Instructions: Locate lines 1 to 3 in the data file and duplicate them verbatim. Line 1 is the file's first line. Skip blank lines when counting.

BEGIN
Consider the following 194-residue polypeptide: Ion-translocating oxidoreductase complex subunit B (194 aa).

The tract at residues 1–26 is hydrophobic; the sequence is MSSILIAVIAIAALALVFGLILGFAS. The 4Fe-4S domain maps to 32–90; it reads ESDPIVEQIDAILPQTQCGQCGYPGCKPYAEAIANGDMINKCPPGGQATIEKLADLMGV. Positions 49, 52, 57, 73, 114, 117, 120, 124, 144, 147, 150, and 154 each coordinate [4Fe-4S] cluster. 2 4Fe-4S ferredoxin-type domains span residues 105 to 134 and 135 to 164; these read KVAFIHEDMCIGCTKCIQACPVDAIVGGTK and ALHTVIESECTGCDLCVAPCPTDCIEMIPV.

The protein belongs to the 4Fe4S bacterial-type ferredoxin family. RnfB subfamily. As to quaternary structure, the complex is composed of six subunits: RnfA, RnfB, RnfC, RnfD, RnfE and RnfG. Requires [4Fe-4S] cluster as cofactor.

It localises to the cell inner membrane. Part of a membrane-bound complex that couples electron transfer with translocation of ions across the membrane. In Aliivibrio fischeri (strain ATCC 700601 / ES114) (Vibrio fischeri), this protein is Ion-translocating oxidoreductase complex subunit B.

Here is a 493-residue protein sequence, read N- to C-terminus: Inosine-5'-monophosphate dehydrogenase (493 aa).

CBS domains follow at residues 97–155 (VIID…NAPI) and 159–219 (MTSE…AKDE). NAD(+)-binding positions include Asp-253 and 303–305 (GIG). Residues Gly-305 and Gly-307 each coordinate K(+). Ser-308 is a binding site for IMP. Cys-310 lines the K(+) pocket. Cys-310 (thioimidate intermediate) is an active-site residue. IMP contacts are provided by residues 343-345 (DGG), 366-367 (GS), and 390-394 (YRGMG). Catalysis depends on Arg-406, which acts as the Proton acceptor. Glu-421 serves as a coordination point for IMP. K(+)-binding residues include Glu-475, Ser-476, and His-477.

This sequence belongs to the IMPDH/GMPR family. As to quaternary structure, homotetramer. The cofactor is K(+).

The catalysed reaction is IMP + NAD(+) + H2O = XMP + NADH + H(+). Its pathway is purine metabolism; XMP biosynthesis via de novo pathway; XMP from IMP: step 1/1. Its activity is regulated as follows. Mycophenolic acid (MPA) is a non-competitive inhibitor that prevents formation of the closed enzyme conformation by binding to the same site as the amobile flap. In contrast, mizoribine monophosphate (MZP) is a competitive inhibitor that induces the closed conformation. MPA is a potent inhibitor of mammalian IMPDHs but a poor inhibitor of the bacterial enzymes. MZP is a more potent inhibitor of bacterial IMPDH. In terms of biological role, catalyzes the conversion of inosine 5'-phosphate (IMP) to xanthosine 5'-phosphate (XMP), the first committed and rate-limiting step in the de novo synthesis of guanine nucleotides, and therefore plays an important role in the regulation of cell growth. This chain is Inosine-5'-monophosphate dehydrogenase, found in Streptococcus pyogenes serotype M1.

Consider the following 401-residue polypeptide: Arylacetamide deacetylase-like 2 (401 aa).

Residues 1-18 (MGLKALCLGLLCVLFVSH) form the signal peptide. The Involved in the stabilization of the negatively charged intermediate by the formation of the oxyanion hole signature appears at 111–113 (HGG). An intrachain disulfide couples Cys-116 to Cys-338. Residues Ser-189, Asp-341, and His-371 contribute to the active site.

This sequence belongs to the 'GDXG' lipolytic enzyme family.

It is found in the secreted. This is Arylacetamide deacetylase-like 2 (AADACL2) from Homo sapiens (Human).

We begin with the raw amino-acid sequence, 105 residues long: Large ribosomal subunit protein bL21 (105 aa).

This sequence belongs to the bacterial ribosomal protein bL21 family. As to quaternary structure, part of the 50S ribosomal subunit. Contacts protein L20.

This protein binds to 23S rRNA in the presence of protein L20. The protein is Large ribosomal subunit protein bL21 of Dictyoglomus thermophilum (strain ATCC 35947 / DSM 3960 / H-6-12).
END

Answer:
Consider the following 194-residue polypeptide: Ion-translocating oxidoreductase complex subunit B (194 aa).

The tract at residues 1–26 is hydrophobic; the sequence is MSSILIAVIAIAALALVFGLILGFAS. The 4Fe-4S domain maps to 32–90; it reads ESDPIVEQIDAILPQTQCGQCGYPGCKPYAEAIANGDMINKCPPGGQATIEKLADLMGV. Positions 49, 52, 57, 73, 114, 117, 120, 124, 144, 147, 150, and 154 each coordinate [4Fe-4S] cluster. 2 4Fe-4S ferredoxin-type domains span residues 105 to 134 and 135 to 164; these read KVAFIHEDMCIGCTKCIQACPVDAIVGGTK and ALHTVIESECTGCDLCVAPCPTDCIEMIPV.

The protein belongs to the 4Fe4S bacterial-type ferredoxin family. RnfB subfamily. As to quaternary structure, the complex is composed of six subunits: RnfA, RnfB, RnfC, RnfD, RnfE and RnfG. Requires [4Fe-4S] cluster as cofactor.